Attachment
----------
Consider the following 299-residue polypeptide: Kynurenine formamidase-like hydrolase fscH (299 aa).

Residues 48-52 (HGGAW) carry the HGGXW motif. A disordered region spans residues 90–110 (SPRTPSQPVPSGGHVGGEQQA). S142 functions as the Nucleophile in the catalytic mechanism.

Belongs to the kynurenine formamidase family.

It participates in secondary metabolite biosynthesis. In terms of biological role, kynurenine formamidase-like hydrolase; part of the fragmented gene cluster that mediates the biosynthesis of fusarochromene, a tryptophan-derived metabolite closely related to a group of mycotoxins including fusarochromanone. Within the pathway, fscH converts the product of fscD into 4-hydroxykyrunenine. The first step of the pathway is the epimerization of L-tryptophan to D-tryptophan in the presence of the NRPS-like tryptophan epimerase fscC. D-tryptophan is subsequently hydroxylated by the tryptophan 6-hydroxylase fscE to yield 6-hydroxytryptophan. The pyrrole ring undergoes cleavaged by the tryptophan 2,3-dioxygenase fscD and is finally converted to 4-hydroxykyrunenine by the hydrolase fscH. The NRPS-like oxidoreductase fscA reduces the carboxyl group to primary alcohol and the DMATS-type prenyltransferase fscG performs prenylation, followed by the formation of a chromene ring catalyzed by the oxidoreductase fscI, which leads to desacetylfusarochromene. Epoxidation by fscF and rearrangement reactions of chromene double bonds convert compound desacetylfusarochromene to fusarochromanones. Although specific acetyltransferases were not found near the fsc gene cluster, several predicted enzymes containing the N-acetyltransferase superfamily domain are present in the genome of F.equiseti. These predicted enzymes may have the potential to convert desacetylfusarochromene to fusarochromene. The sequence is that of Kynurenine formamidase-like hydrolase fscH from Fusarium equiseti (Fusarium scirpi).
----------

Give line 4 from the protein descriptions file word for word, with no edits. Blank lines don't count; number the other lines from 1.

It participates in secondary metabolite biosynthesis. In terms of biological role, kynurenine formamidase-like hydrolase; part of the fragmented gene cluster that mediates the biosynthesis of fusarochromene, a tryptophan-derived metabolite closely related to a group of mycotoxins including fusarochromanone. Within the pathway, fscH converts the product of fscD into 4-hydroxykyrunenine. The first step of the pathway is the epimerization of L-tryptophan to D-tryptophan in the presence of the NRPS-like tryptophan epimerase fscC. D-tryptophan is subsequently hydroxylated by the tryptophan 6-hydroxylase fscE to yield 6-hydroxytryptophan. The pyrrole ring undergoes cleavaged by the tryptophan 2,3-dioxygenase fscD and is finally converted to 4-hydroxykyrunenine by the hydrolase fscH. The NRPS-like oxidoreductase fscA reduces the carboxyl group to primary alcohol and the DMATS-type prenyltransferase fscG performs prenylation, followed by the formation of a chromene ring catalyzed by the oxidoreductase fscI, which leads to desacetylfusarochromene. Epoxidation by fscF and rearrangement reactions of chromene double bonds convert compound desacetylfusarochromene to fusarochromanones. Although specific acetyltransferases were not found near the fsc gene cluster, several predicted enzymes containing the N-acetyltransferase superfamily domain are present in the genome of F.equiseti. These predicted enzymes may have the potential to convert desacetylfusarochromene to fusarochromene. The sequence is that of Kynurenine formamidase-like hydrolase fscH from Fusarium equiseti (Fusarium scirpi).